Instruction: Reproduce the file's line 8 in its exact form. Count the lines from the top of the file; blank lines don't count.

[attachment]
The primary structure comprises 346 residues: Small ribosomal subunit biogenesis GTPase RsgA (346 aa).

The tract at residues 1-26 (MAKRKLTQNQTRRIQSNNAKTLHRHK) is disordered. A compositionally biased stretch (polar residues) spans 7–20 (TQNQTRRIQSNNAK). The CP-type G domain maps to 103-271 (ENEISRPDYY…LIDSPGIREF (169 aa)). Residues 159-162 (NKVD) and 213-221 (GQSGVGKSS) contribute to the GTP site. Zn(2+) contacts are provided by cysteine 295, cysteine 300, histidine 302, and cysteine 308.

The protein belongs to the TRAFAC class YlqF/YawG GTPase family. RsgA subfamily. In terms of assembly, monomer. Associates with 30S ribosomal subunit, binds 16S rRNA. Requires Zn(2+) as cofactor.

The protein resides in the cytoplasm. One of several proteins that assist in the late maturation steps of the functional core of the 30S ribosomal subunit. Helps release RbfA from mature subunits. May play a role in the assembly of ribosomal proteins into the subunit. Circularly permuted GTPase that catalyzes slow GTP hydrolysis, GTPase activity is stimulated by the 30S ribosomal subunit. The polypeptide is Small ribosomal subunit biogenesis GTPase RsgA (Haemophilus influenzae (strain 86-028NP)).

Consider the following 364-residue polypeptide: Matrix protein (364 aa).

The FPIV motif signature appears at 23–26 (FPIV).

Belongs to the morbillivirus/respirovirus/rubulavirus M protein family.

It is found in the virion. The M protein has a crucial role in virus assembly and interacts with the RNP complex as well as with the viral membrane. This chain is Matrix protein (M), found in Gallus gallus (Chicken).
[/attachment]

It is found in the virion. The M protein has a crucial role in virus assembly and interacts with the RNP complex as well as with the viral membrane. This chain is Matrix protein (M), found in Gallus gallus (Chicken).